4. Bile secretion in albino rat following chronic honey intake.

    PubMed

    Alagwu, E A; Nneli, R O; Okwari, O O; Osim, E E

    2009-12-01

    This study was carried out to evaluate the effect of honey intake on bile secretion, bile electrolytes, bilirubin and cholesterol levels including plasma cholesterol in albino rats. 20 male albino rats (200-210 g) were used in the study. The rats were assigned randomly into 2 groups (control and honey-fed groups), each group containing 10 rats. The control was fed on normal rat feed and water while the test group was fed on normal rat feed with honey added to its drinking water (1 ml of honey to every initial 10 ml of water) for 22 weeks. After 22 weeks the animals were starved for 12 hrs before the experiment, weighed and anaesthetized with sodium thiopentone (6 mg/100 mg body weight) intraperitoneally. The common bile duct was cannulated and bile collected for 3 hrs. The rate of bile flow was noted, the concentrations of bile electrolytes and bilirubin, bile and plasma cholesterol levels were determined in the control and test groups. The results obtained showed a significant [P<0.05] decrease in the rate of bile flow in the test (0.30+/-0.03 ml/hr) compared with the control groups (0.45+/-0.04 ml/hr). There were no significant differences in the concentration of bile electrolytes and bilirubin in the two groups. However, there was a significant [P<0.05] increase in the bile cholesterol and decrease in plasma cholesterol levels in the test rats compared with the control. It is therefore concluded that chronic consumption of unprocessed Nigerian honey resulted in decrease bile flow, increase bile cholesterol and decrease plasma cholesterol in albino rats.

  5. Bile acids: analysis in biological fluids and tissues

    PubMed Central

    Griffiths, William J.; Sjövall, Jan

    2010-01-01

    The formation of bile acids/bile alcohols is of major importance for the maintenance of cholesterol homeostasis. Besides their functions in lipid absorption, bile acids/bile alcohols are regulatory molecules for a number of metabolic processes. Their effects are structure-dependent, and numerous metabolic conversions result in a complex mixture of biologically active and inactive forms. Advanced methods are required to characterize and quantify individual bile acids in these mixtures. A combination of such analyses with analyses of the proteome will be required for a better understanding of mechanisms of action and nature of endogenous ligands. Mass spectrometry is the basic detection technique for effluents from chromatographic columns. Capillary liquid chromatography-mass spectrometry with electrospray ionization provides the highest sensitivity in metabolome analysis. Classical gas chromatography-mass spectrometry is less sensitive but offers extensive structure-dependent fragmentation increasing the specificity in analyses of isobaric isomers of unconjugated bile acids. Depending on the nature of the bile acid/bile alcohol mixture and the range of concentration of individuals, different sample preparation sequences, from simple extractions to group separations and derivatizations, are applicable. We review the methods currently available for the analysis of bile acids in biological fluids and tissues, with emphasis on the combination of liquid and gas phase chromatography with mass spectrometry. PMID:20008121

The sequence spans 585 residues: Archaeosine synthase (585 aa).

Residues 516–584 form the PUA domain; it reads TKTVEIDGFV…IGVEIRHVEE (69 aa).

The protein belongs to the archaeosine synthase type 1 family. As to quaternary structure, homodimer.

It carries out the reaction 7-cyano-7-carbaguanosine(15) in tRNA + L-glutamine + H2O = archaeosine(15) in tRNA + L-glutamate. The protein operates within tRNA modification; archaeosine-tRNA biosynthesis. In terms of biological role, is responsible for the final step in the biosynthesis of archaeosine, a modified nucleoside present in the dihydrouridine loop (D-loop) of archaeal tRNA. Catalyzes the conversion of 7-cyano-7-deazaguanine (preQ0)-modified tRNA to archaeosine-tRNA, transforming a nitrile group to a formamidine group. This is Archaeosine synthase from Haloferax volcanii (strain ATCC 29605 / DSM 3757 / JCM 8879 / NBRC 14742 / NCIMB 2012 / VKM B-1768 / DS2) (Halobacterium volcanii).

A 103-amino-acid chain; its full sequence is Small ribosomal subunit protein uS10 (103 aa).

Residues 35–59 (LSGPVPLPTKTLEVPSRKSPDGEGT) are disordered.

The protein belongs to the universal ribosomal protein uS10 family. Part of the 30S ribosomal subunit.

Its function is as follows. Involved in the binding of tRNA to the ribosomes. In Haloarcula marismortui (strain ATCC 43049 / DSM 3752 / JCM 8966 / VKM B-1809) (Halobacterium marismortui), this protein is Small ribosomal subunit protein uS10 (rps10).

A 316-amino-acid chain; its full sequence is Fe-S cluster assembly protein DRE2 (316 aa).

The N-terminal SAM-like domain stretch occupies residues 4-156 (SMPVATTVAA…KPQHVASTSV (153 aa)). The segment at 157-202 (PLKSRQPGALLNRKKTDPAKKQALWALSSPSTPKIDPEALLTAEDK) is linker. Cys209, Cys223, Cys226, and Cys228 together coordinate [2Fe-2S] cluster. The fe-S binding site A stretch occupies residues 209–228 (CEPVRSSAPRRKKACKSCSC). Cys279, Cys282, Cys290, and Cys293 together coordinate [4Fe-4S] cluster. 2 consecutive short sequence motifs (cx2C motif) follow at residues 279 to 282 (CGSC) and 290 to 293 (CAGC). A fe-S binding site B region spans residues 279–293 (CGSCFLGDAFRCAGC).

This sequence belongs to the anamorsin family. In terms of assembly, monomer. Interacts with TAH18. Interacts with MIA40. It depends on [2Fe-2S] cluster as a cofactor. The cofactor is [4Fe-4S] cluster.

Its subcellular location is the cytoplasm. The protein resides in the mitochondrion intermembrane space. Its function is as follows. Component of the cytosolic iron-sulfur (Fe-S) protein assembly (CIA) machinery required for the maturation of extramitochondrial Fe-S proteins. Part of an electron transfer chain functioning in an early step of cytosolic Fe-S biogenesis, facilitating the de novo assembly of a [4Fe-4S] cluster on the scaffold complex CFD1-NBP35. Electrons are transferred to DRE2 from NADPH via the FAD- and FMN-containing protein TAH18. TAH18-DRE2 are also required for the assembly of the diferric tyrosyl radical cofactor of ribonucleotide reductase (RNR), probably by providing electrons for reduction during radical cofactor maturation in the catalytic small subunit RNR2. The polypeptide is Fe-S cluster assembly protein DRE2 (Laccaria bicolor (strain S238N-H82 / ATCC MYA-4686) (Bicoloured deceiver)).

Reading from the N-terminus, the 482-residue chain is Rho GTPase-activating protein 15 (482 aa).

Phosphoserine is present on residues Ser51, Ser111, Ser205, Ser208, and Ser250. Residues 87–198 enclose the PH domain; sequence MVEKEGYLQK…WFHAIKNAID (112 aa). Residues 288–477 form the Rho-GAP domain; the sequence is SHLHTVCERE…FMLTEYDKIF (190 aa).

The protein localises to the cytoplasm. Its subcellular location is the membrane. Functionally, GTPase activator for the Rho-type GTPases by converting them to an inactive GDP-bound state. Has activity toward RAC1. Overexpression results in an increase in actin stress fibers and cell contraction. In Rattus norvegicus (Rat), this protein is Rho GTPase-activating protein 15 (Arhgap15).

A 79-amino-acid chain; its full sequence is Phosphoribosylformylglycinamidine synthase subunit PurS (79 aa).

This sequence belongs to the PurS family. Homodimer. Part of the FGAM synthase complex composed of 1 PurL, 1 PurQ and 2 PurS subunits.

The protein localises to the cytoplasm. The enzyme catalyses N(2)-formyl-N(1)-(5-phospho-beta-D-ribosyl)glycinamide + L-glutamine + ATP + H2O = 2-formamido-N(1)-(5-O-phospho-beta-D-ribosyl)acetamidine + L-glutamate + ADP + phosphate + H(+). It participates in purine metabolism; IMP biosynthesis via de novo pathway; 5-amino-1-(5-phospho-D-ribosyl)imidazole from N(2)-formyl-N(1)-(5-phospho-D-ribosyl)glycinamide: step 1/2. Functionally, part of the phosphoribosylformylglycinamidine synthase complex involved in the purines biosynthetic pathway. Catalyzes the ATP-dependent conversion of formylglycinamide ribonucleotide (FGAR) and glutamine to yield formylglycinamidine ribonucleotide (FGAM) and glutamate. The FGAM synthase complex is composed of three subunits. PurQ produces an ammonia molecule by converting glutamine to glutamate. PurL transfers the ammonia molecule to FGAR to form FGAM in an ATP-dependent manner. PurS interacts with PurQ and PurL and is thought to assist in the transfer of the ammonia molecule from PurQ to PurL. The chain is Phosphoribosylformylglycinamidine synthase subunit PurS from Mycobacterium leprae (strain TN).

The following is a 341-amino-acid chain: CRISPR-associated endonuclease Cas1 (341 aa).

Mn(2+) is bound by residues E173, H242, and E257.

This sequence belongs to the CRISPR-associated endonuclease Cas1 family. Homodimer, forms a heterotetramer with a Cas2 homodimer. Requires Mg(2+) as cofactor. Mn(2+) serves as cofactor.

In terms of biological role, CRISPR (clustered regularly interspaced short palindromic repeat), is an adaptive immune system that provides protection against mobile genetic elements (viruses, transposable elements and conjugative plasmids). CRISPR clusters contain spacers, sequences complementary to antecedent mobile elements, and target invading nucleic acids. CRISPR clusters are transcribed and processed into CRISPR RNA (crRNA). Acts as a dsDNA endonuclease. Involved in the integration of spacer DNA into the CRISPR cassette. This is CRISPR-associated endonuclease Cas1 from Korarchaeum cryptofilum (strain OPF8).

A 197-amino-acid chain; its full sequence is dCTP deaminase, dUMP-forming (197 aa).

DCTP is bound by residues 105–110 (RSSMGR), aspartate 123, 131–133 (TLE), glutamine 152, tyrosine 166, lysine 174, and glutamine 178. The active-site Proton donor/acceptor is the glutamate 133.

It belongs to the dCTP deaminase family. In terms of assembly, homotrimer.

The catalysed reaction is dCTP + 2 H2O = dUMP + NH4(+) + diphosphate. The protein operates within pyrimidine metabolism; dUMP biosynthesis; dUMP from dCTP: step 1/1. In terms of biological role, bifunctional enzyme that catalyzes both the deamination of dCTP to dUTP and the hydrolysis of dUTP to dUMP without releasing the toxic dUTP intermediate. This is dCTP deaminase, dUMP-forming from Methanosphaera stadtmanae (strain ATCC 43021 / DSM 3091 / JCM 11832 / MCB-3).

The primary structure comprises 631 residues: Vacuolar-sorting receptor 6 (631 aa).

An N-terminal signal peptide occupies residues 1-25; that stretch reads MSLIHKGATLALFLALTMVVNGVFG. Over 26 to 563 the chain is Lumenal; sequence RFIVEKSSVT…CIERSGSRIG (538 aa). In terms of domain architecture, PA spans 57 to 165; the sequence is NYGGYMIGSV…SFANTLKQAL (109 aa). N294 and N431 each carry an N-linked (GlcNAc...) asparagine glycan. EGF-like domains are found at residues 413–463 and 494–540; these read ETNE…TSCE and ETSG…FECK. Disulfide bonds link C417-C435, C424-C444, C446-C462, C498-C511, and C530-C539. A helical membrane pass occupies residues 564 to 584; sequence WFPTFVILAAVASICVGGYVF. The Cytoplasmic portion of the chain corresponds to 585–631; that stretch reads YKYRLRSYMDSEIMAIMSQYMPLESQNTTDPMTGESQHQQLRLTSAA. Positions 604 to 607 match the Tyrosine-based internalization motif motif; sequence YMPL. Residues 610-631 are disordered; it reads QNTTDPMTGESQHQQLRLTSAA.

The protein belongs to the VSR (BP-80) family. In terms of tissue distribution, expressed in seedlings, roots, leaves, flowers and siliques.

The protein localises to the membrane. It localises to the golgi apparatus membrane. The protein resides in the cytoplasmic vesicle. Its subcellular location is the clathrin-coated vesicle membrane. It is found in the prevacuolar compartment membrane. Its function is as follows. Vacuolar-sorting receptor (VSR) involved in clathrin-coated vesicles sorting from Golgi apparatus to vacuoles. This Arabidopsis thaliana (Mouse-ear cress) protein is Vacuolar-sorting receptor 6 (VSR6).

6. Influence of acid and bile acid on ERK activity, PPARγ expression and cell proliferation in normal human esophageal epithelial cells

    PubMed Central

    Jiang, Zhi-Ru; Gong, Jun; Zhang, Zhen-Ni; Qiao, Zhe

    2006-01-01

    AIM: To observe the effects of acid and bile acid exposure on cell proliferation and the expression of extracellular signal-regulated protein kinase (ERK) and peroxisome proliferator-activated receptor γ (PPARγ) in normal human esophageal epithelial cells in vitro. METHODS: In vitro cultured normal human esophageal epithelial cells were exposed to acidic media (pH 4.0 - 6.5), media containing different bile acid (250 μmol/L), media containing acid and bile acid, respectively. Cell proliferation was assessed using MTT and flow cytometry. The expressions of phosphorylated ERK1/2 and PPARγ protein were determined by the immunoblotting technique. RESULTS: Acid-exposed (3 min) esophageal cells exhibited a significant increase in proliferation ratio, S phase of the cell cycle (P < 0.05) and the level of phosphorylated ERK1/2 protein. When the acid-exposure period exceeded 6 min, we observed a decrease in proliferation ratio and S phase of the cell cycle, with an increased apoptosis ratio (P < 0.05). Bile acid exposure (3-12 min) also produced an increase in proliferation ratio, S phase of the cell cycle (P < 0.05) and phosphorylated ERK1/2 expression. On the contrary, deoxycholic acid (DCA) exposure (> 20 min) decreased proliferation ratio. Compared with bile acid exposure (pH 7.4), bile acid exposure (pH 6.5, 4) significantly decreased proliferation ratio (P < 0.05). There was no expression of PPARγ in normal human esophageal epithelial cells. CONCLUSION: The rapid stimuli of acid or bile acid increase proliferation in normal human esophageal epithelial cells by activating the ERK pathway. PMID:16688842

  7. Bile acids stimulate chloride secretion through CFTR and calcium-activated Cl- channels in Calu-3 airway epithelial cells.

    PubMed

    Hendrick, Siobhán M; Mroz, Magdalena S; Greene, Catherine M; Keely, Stephen J; Harvey, Brian J

    2014-09-01